Singh’s wife awaits seized flats decision

2014-05-23 00:00

DURBAN businessman Jay Singh will find out today whether or not his wife’s company, Woodglaze Trading will regain control over 1 244 low income flats in Phoenix which were seized by the state and placed under curatorship in April.

Acting judge Peter Olsen said he intends handing down a ruling in the matter at midday today in the Pietermaritzburg high court. The judge yesterday declined to postpone Woodglaze’s application for a “reconsideration” of the preservation order granted originally by Judge Rishi Seegobin, so that the Phoenix Residents Association could intervene and file papers in the case because he said whatever he decided would not have any impact on the rights of the tenants.

Advocate Maurice Pillemer SC, for Wood­glaze, argued that the application on which the office of National Director of Public Prosecutions (NDPP) based its contention that the Phoenix complexes were the “proceeds of crime”, was flawed in a number of respects, and said there was no evidence of any criminality on the part of Woodglaze Trading.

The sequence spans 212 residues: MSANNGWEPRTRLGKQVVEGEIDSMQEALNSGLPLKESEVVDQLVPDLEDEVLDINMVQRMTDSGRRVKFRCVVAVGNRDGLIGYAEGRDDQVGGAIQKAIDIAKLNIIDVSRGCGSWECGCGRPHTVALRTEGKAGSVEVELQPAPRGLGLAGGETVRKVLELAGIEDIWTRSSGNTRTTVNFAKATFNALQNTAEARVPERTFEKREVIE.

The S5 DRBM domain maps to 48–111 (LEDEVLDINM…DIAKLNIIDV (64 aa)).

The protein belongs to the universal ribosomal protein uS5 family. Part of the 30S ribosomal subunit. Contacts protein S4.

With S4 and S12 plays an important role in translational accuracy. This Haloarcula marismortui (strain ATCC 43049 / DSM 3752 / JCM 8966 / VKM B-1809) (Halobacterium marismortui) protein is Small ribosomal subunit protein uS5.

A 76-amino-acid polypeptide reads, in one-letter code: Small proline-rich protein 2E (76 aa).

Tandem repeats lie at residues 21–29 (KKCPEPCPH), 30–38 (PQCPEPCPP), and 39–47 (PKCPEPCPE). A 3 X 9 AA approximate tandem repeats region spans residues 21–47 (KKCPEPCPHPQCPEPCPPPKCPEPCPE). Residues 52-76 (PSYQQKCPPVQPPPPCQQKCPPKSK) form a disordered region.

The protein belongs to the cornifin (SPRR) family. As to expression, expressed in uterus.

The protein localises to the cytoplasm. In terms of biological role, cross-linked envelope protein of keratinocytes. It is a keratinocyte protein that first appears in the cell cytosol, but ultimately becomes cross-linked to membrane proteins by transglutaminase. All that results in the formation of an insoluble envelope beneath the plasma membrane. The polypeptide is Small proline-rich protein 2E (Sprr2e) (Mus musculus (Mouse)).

Pillemer said the flats were built by Woodglaze Trading with its own money on land it had legally bought from the municipality.

If there was any irregularity alleged with regard to the subsequent sale of the flats this did not make the property itself an instrument or proceeds of crime.

Advocate Coenraad Rheeder SC, who appeared on behalf of the NDPP and Asset Forfeiture Unit, agreed with Pillemer that two properties — affecting 750 flats — were incorrectly described in the original application papers and therefore currently don’t fall under the preservation order.

He however urged the court to give the state a chance to correct the mistakes and to reaffirm the preservation order in respect of all the flats, and to order that the rentals emanating from them be administered by the curator.

Rheeder agreed with a suggestion by the judge that the state’s papers in support of the application were “a bit thin” and lacking in detail, but submitted they contained sufficient information to warrant the preservation of the property in question.

He said the NDPP only had to show the court that there were reasonable grounds to suspect the property was an instrument or proceeds of crime to obtain a preservation order.

Woodglaze has been accused of fraudulently accessing R235 million worth of grants from the Social Housing Regulatory Authority (SHRA) by setting up the Moko Rental Housing Project to access state funds to buy the flats.

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